Bright Explosion on the Moon!

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posted on May, 17 2013 @ 05:35 AM
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Very interesting ..

This meteorite make biggest and brightest explosion on Moon ever reordered ..

"It exploded in a flash nearly 10 times as bright as anything we've ever seen before."

Bright Explosion on the Moon
March 17, 2013


May 17, 2013: For the past 8 years, NASA astronomers have been monitoring the Moon for signs of explosions caused by meteoroids hitting the lunar surface. "Lunar meteor showers" have turned out to be more common than anyone expected, with hundreds of detectable impacts occurring every year.

They've just seen the biggest explosion in the history of the program.

"On March 17, 2013, an object about the size of a small boulder hit the lunar surface in Mare Imbrium," says Bill Cooke of NASA's Meteoroid Environment Office. "It exploded in a flash nearly 10 times as bright as anything we've ever seen before."

"On the night of March 17, NASA and University of Western Ontario all-sky cameras picked up an unusual number of deep-penetrating meteors right here on Earth," he says. "These fireballs were traveling along nearly identical orbits between Earth and the asteroid belt."


science.nasa.gov...

Video .. science.nasa.gov...

"These false-color frames extracted from the original black and white video show the explosion in progress. At its peak, the flash was as bright as a 4th magnitude star"



edit on 17-5-2013 by MariaLida because: (no reason given)




posted on May, 17 2013 @ 05:45 AM
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Now ..

Whose lunar space station blown up? Because asteroid and meteor crashes on the moon surface happen so often that doesn’t need NASA to track and reporting it.



posted on May, 17 2013 @ 06:07 AM
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Typical Nasa. Grand title, boring info.

Wake me when something actually happens.



posted on May, 17 2013 @ 06:08 AM
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It was really the bombing of the secret Nazi base on the moon





posted on May, 17 2013 @ 06:32 AM
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I saw this video for the first time, nice catch ..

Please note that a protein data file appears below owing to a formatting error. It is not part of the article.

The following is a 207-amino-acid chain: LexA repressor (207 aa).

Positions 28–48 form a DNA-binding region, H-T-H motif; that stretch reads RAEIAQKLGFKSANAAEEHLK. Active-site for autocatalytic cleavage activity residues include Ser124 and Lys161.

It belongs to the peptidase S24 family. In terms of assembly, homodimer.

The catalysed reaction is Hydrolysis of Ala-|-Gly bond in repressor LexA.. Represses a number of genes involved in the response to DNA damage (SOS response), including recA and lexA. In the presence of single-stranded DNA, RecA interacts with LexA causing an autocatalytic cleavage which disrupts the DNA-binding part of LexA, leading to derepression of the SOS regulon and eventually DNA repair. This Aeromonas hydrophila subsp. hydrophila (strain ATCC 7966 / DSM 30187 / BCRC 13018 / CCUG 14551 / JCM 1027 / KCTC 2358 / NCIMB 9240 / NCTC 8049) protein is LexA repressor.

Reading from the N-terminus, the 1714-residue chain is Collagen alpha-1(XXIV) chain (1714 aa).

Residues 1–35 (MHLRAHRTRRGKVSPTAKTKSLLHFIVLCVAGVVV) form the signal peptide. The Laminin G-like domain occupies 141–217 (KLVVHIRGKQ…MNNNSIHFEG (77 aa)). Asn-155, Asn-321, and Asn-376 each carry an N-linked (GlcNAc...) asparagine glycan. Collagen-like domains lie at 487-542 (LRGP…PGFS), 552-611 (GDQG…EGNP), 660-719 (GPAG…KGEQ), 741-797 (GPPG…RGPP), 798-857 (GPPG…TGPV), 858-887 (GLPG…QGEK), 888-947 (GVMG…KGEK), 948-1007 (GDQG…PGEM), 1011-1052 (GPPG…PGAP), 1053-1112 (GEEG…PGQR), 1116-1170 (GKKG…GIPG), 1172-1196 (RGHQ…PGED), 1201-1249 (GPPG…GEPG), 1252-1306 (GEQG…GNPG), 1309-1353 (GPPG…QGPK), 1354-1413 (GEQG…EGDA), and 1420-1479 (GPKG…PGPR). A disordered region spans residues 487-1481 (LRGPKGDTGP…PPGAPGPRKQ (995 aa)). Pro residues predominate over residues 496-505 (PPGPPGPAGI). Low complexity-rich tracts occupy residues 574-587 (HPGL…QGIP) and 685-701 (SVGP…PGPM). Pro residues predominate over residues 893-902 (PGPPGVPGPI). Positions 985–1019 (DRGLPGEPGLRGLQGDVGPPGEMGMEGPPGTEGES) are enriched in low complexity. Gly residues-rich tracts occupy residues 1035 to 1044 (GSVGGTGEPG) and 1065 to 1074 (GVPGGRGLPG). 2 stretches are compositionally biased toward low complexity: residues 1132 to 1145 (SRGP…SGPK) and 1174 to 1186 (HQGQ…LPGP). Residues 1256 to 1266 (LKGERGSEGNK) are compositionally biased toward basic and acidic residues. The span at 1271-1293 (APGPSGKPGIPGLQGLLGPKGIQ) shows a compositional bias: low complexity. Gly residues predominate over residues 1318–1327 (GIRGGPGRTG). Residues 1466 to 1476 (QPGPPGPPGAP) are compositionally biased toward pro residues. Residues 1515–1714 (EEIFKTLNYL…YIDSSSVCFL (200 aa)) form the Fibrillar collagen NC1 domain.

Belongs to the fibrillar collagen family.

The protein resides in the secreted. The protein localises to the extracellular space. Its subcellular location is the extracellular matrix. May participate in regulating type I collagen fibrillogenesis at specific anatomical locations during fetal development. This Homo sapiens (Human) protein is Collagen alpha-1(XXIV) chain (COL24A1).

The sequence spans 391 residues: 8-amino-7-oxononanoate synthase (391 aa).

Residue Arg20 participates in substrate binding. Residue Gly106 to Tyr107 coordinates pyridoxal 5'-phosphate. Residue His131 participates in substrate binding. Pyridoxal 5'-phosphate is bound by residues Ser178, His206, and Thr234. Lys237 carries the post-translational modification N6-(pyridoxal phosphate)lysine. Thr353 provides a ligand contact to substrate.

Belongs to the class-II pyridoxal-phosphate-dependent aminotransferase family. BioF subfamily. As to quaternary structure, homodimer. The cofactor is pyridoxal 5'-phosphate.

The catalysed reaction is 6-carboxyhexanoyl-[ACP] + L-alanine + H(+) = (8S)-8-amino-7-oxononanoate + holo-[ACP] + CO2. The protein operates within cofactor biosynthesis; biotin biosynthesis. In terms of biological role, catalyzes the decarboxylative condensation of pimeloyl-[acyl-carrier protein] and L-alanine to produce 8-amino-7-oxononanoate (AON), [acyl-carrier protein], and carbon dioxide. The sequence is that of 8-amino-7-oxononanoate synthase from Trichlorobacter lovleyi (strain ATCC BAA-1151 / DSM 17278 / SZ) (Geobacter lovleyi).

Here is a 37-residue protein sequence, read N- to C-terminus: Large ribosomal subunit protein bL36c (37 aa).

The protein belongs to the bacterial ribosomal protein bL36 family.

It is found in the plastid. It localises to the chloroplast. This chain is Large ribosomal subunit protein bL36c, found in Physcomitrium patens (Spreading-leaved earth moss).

Maybe someone will be also interested ..

Meteor Puts On Pyro Show At Concert

People this is a video cought in Tucuman, buenos aires, ARGENTINA
21/04/2013

edit on 17-5-2013 by MariaLida because: (no reason given)



posted on May, 17 2013 @ 06:38 AM
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So that's where that North Korean satellite went!


I found that video quite interesting.



posted on May, 17 2013 @ 07:36 AM
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Well..I don't know what I was expecting. Maybe something huge!?!

The meteor at the show though is quite awesome! It would scare the hell out of me to see something this big approaching.
A show you remember for the rest of your life!!



posted on May, 17 2013 @ 08:07 AM
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Originally posted by Jefferton
Typical Nasa. Grand title, boring info.


Intentionally boring, must say. Inducing the idea the outer space lacks of activity and publishing minor events with big titles, it supports their constant denying and cloaking of the truth.

It is irrational to believe all these technology, years of research and money spent are gving such a poor result. NASA just throws crumbs to the people.
edit on 17-5-2013 by Trueman because: (no reason given)



posted on May, 17 2013 @ 09:47 AM
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reply to post by Trueman
 


Yes, let's dismiss the whole space and science program because you think this particular piece of news is boring.



posted on May, 17 2013 @ 09:54 AM
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reply to post by MariaLida
 


Awesome!

This and an earthquake... That i missed...... all in one day..


S&F



posted on May, 17 2013 @ 09:58 AM
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Originally posted by wildespace
reply to post by Trueman
 


Yes, let's dismiss the whole space and science program because you think this particular piece of news is boring.


Brilliant idea. We can survive without high tech stuff like Tang and Velcro.



posted on May, 17 2013 @ 11:37 AM
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reply to post by MariaLida
 


did anyone notice when they were showing all the impacts within the past year or so, there was about a third of the moon that had been un touched, if these thing hit randomly the odds of leaving such a large space untouched is interesting to say the least,

who or what is protecting that part of the moon and why?



posted on May, 17 2013 @ 12:22 PM
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reply to post by DocHolidaze
 


My guess is that the Moon takes more punches on its leading side as it orbits the Earth, that is the left side of the Moon as seen from earth.